Thursday, January 16, 2014

More on Mining in Maine

Published in The Star-Herald, 1-22-14
            Bravo to the organizers of the public meeting on Mining in Maine on January 9 in Ashland for bringing in geologists who directly addressed environmental risks and attempts to mitigate them.  And thanks also for encouraging unlimited questions and comments from the audience.  The presentations focused on the difference between “legacy mines” and modern mines; the former operating in the days when there was not sufficient scientific understanding about pollution, nor adequate regulations, and the latter operating with advanced knowledge and technology.
            Important questions posed by audience members did not get reassuring answers.  What about the possibility of leaks in liners supposed to contain the toxic elements?  Yes, there is potential for leaks.  In addition to liner flaws, flooding, earthquakes, or other natural disasters can cause the tailings ponds containing the toxins to fail.  Is there potential for harm in using bactericides to clean up the chemicals used in processing the metals?  Yes, just as there is in the use of pesticides.  Hydro-geologist Carol White explained, “Inherent in any of these studies is uncertainty . . . nobody can guarantee water quality in the future, the idea is to draw up the rules in a way that minimizes negative impacts.”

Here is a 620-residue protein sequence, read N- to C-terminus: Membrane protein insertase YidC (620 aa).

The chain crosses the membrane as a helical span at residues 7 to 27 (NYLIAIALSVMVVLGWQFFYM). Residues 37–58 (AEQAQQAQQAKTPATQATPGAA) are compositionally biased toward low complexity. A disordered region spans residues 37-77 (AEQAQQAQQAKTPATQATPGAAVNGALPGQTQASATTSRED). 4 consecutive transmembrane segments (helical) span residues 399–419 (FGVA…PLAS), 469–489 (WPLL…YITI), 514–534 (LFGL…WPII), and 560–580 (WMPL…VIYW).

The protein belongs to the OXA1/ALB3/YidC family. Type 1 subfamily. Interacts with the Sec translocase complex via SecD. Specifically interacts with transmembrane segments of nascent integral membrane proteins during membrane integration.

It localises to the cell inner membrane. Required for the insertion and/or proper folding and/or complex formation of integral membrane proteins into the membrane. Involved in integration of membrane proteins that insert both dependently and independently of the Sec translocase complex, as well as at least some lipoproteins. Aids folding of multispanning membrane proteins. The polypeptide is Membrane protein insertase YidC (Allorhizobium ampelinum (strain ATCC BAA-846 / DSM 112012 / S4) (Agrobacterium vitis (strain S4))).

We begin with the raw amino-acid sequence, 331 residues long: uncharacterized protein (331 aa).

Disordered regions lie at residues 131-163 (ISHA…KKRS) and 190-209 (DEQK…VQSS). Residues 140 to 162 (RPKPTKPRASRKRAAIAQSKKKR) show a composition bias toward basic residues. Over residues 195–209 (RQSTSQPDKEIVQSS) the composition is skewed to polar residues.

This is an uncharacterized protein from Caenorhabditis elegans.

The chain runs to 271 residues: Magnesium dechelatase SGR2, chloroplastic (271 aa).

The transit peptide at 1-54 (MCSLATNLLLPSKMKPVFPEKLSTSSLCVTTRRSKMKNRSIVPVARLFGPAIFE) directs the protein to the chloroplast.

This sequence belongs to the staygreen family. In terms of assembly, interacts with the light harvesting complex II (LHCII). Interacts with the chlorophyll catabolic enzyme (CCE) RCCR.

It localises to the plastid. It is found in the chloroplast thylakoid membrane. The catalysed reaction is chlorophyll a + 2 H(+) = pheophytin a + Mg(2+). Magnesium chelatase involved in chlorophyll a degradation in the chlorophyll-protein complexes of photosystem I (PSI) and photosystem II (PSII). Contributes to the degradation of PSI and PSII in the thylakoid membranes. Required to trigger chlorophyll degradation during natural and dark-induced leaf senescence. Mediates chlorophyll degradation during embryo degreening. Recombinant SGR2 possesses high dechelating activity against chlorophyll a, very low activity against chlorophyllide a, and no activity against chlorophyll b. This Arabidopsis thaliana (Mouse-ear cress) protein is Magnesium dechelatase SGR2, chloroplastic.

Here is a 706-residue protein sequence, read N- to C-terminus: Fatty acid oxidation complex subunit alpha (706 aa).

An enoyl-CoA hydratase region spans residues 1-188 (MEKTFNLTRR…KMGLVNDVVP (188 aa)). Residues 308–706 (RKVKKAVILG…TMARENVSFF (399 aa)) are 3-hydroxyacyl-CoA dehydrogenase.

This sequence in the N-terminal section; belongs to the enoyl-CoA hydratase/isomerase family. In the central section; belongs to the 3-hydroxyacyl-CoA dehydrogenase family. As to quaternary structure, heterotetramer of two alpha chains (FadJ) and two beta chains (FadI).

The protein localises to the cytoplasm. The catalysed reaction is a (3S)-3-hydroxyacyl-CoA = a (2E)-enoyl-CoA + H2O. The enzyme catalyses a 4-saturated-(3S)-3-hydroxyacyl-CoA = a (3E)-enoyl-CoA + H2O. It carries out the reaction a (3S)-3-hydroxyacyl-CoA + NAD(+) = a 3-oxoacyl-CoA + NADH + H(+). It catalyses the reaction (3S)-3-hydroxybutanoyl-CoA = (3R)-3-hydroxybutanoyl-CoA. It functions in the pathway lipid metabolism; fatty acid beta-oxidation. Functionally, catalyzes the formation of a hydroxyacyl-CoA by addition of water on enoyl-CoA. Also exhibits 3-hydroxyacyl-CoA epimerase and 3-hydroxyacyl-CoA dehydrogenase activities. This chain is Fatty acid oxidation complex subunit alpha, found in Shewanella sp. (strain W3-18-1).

Asked to provide a specific example of a modern mine using the advanced technology, Geologist Robert Marvinney referred to the Flambeau mine in Wisconsin.  Another audience member googled “Flambeau Mine” on the spot and asked about the toxic materials from that mine that are polluting surrounding waters after closure in 1997.  Marvinney said that there is conflicting scientific opinion about the success of that mine in reducing risks and it depends on who you believe.   
            So should we believe the scientists who work for the mining industry ( or the scientists used by a site like that provides an overview of the technologies used and of the pollution problems that remain (  Nick Bennnet, a scientist for the Natural Resources Council of Maine explained to me some of the serious environmental risks the Board of Environmental Protection has passed in its new regulations that you can read below.*
            There are important advances being made in the scientific understanding of risks, and some technologies are being developed that might help mitigate the risks.  But there is not enough evidence to warrant the relaxation of environmental safeguards.  Instead, there is sound evidence that these rules increase the risks. 

            It’s true, there is plenty of uncertainty in all areas of our lives, but when we can choose to reduce the uncertainty by writing more rather than less rigorous protections, it is socially irresponsible to increase the negative impacts and the uncertainty as these regulations do.   We need to err on the side of caution and remain vigilant about the motives of those who seek economic profit without serious regard for the health and safety of the environment, humans, and wildlife.  I look forward to further educational meetings promised by organizers and hope they will bring in alternative scientific viewpoints about current success in managing the risks.